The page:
No, that’s not a typo in the title! It’s Friday and thank god for it …TGIF! But, alas, today I’m also feeling grateful for Target. How did we ever accomplish anything major before this retailer came to our rescue? Thank God for Target! They’ve got shower curtains and small desks, frozen lasagna and iced coffee in large jugs, shower curtains and toaster ovens, laundry detergent and first-aid kits and lots of storage options: bins, boxes and baskets of all sizes.
On Monday night, I hit the sack at 10 p.m. I was up at 1:30 a.m. on Tuesday at my pup Winnie’s insistence and again at 4:30 to provide puppy relief. I loafed until 6 a.m. and then headed south down Highway 101 to help my daughter move into her first off-campus apartment. By 11 a.m., we’d made our first trip to Target. You may wonder: how many Target trips does it take to set-up a new apartment for three students? I’ve got the answer; read on!
Day one was devoted to kitchen set-up; we’ve got our priorities straight! Things went smoothly until we discovered the garbage bags did not fit into the very old trash compactor and we’d need a stepping stool to provide access to upper shelves to maximize storage. We started a list and prepared for trip #2.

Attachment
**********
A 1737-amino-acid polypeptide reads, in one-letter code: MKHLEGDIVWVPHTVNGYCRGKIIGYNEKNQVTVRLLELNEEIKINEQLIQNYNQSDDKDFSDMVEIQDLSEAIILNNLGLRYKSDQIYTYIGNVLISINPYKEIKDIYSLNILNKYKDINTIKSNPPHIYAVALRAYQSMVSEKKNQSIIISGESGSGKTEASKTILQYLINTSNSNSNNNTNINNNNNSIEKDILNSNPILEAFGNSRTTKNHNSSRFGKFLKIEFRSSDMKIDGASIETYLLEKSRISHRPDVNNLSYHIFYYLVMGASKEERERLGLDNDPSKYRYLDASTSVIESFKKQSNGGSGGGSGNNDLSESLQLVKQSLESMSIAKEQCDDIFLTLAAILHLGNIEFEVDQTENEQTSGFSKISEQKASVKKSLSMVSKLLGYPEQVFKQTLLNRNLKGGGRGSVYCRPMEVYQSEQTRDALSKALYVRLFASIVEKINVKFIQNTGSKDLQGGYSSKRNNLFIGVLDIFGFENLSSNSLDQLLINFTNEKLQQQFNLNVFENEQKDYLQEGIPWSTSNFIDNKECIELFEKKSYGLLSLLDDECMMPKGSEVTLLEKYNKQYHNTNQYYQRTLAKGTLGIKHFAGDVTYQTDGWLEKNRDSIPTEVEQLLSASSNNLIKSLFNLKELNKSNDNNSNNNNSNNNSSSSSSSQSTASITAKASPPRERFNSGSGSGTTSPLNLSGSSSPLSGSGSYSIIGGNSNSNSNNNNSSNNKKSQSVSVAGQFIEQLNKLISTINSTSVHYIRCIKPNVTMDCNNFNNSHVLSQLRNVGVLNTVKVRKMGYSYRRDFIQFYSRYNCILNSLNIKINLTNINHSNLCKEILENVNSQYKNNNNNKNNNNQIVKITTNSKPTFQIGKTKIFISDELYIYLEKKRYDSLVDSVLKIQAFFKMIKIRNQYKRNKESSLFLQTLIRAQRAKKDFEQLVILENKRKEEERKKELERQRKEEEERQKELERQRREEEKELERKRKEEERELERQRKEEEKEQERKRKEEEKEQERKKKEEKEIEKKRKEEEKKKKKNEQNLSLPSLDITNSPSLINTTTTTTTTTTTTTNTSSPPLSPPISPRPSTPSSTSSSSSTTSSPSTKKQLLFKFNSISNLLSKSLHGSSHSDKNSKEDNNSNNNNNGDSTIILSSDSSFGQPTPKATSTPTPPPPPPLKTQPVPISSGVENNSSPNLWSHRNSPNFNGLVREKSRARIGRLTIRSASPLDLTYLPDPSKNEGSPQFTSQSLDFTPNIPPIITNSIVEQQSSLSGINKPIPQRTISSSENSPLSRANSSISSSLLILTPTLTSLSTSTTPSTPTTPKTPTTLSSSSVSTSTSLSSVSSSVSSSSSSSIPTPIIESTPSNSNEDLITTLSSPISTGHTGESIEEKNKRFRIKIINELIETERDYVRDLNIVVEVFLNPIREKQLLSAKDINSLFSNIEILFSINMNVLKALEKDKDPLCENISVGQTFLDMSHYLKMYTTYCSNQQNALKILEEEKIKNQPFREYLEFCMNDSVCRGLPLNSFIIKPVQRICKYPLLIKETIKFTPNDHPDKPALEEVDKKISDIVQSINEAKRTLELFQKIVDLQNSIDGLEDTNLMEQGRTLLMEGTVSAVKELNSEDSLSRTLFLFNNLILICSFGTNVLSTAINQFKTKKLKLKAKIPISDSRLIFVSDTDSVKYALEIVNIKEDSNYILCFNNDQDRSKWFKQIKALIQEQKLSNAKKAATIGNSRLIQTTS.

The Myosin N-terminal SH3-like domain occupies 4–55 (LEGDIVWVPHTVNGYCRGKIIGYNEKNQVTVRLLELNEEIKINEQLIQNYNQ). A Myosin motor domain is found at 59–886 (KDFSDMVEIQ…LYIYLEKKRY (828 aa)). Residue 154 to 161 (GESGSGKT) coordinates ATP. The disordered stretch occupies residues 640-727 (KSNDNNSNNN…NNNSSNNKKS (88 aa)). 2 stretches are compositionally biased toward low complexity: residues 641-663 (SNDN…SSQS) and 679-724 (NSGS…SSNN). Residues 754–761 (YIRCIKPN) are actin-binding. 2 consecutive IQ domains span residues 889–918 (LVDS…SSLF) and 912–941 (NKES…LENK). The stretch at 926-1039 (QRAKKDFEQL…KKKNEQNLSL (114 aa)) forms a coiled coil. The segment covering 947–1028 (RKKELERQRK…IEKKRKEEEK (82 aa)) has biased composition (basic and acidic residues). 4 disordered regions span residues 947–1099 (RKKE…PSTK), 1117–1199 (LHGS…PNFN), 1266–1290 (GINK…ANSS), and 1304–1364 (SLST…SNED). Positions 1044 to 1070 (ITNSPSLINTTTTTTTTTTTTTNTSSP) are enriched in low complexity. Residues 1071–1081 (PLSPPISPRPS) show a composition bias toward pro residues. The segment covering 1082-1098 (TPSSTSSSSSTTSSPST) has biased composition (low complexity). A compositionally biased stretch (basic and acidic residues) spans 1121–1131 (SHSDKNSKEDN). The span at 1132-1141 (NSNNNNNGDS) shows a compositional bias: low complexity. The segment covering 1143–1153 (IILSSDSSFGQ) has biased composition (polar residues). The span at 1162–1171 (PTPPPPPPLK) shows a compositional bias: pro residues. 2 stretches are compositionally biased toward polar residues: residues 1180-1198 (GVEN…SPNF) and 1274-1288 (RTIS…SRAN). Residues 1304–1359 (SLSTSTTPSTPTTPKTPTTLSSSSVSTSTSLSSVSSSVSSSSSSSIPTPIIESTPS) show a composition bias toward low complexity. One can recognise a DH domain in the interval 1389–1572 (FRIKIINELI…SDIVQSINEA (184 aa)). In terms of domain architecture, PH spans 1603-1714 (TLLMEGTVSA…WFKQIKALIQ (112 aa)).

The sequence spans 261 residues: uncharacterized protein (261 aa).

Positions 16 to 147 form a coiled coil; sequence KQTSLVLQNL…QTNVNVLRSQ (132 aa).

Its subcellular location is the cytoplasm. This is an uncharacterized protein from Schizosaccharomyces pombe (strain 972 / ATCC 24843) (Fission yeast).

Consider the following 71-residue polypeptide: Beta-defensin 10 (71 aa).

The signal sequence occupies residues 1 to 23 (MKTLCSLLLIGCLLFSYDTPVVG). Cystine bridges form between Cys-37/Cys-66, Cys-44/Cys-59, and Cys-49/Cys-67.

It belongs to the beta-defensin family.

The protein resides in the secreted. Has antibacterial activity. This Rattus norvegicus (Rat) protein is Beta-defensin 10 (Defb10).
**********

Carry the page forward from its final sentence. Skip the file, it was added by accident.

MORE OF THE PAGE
We began the trip with a detour to the in-store Starbucks. Iced tea in hand, we headed our separate ways to divide and conquer. I found myself in the pop-up “Dorm/Apartment Kitchen Essentials Department” where I encountered three young men debating the attributes of two different silverware trays. I stopped to eavesdrop…just because I find the young amusing. In the end, they decided they didn’t really need a sorter.
“Let’s just let it rattle around in the drawer,” the tall one said to the other two. They nodded and were off… presumably to buy a frozen pizza or something really “essential”.
I wondered silently: would I want my daughter to end up with a guy who felt he needed a flatware organizer or a guy who knew he could live without one?
I fell into bed exhausted that night and woke at 1:30 and again at 4 a.m. Ah, the puppy has ME trained! The “girls” all left for work early that morning after letting me into the apartment for some solo unpacking and organizing. I sat on the small couch drinking cold coffee that I had thrown into the cart on trip #1. The day ended on a sweet note, as well, when I placed the pillow I’d secretly purchased on the faux fur chair in the corner of my daughter’s room.